Techno-Migrants in the
Every autumn, wealthy Chinese resident-aliens of Vancouver leave for Hong Kong, like Canada geese departing for warmer climes. Thousands of Indian techno-migrants employed in Silicon Valley firms also make many trips across the Pacific, some of them to set up high-tech businesses in Bangalore. Less wellheeled migrants—Chinese waiters, Hispanic janitors and Cambodian electronic homeworkers—supply the open labour markets that service the feverish centres of the new economy driving the American West. What can these new mobile figures tell us about citizenship, its cosmopolitan and local dimensions, and the political implications of neo-liberal governance?
‘Liberalism’ is fundamentally concerned with an economy of government. Colin Gordon, paraphrasing Foucault, defines liberalism as a government ‘that economizes on the use of resources and effort to achieve its ends, and more particularly accepts that to govern well is to govern less’ (Gordon 2000: xxiii). It should not be supposed, however, that liberalism means hostility to or the reduction of regulation. On the contrary, liberal initiatives foster conditions for the emergence of a variety of regulatory practices that create markets and particular kinds of modern subjects. In liberal economies, the state relies on a multiplicity of regulatory bodies to shape an objective economic and social reality that is distinct from the state apparatus. The study of sovereignty and citizenship in liberal formations thus requires us to shift from the level of political institutions to the study of government as a set of practices of regulation and normalization (Foucault 2000). In recent decades, neo-liberalism, an ethos that would permit no barrier to market forces, has spread unevenly across the world as market criteria come to shape regulatory processes that directly affect the meaning and practice of citizenship.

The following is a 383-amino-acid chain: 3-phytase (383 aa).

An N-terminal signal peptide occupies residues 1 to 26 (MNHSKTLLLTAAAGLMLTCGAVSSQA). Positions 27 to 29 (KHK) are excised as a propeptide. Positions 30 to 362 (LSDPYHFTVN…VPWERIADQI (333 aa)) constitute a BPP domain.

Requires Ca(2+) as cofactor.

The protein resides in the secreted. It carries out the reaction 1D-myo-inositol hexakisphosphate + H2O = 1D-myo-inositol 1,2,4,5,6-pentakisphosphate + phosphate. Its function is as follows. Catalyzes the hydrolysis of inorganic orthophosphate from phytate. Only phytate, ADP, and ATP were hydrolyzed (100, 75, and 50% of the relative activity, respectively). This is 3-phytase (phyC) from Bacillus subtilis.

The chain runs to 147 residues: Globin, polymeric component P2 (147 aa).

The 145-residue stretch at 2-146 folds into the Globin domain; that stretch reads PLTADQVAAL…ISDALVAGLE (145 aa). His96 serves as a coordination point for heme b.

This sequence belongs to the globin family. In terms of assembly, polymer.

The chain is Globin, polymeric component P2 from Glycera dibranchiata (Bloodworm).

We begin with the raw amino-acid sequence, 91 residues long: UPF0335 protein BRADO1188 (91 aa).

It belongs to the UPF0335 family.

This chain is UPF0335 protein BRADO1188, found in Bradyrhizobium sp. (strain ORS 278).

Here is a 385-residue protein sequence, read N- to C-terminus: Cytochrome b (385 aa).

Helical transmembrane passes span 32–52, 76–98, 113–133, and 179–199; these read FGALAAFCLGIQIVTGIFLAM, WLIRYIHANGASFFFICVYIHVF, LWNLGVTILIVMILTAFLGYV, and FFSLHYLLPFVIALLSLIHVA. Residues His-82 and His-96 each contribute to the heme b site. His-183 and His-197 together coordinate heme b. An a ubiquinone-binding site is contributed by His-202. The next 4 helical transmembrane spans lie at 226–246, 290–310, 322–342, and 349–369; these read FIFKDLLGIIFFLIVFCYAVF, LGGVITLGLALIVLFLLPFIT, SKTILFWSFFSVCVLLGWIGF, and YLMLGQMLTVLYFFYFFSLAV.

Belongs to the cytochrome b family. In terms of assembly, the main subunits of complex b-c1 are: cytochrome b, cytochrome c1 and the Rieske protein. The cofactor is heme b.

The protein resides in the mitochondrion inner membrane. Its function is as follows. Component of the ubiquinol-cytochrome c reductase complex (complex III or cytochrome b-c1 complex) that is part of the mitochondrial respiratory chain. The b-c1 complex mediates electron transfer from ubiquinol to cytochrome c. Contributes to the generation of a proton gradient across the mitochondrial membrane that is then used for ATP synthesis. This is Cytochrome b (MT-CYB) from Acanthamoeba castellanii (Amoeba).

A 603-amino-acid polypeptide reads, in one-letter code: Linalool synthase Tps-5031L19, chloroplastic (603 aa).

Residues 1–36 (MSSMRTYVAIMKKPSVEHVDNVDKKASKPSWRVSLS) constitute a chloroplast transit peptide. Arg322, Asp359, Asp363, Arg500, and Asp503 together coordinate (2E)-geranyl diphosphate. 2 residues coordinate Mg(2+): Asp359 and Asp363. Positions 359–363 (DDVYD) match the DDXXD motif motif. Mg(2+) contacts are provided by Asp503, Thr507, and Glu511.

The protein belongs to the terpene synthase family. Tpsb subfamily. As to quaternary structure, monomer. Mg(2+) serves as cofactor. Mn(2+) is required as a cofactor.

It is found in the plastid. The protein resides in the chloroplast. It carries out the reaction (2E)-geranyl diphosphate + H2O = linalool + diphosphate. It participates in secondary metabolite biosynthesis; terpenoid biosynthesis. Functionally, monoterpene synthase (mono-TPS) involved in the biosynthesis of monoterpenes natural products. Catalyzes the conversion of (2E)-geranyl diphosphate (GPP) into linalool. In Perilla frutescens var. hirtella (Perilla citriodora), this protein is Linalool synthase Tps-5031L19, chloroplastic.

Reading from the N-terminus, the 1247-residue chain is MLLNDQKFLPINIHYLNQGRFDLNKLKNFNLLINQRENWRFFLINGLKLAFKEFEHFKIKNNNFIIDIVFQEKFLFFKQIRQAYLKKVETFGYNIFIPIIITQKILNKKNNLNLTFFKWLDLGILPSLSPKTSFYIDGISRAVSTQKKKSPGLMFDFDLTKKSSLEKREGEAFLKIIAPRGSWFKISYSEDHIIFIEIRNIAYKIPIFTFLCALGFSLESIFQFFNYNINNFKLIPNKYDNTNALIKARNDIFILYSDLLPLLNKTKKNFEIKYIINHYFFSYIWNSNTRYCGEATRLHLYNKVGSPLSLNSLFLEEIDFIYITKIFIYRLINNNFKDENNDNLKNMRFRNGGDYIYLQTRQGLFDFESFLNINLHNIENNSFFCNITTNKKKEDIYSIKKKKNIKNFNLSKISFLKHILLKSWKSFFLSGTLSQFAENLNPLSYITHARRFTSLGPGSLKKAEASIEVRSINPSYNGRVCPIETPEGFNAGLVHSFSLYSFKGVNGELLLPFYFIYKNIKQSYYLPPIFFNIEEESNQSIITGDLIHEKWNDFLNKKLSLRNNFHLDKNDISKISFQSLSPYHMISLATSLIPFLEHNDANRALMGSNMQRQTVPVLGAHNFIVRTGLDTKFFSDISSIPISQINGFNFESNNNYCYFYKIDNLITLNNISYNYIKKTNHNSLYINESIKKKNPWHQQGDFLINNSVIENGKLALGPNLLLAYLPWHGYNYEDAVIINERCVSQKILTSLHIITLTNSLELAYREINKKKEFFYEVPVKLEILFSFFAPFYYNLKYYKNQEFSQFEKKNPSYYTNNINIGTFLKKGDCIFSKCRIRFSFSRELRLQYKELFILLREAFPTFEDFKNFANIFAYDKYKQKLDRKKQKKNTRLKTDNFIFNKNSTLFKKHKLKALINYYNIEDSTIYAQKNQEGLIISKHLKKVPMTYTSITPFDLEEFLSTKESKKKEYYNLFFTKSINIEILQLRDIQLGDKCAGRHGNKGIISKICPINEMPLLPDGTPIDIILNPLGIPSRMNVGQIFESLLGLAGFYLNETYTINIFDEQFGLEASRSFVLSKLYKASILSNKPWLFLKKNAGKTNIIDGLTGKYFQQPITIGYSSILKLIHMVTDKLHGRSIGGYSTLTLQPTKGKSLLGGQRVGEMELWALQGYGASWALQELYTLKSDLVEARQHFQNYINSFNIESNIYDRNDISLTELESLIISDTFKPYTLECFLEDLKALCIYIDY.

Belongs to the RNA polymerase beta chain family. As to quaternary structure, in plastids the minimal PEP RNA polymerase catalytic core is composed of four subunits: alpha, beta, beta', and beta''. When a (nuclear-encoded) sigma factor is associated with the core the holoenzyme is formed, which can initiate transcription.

I have thus explored citizenship not simply as a juridical status, but as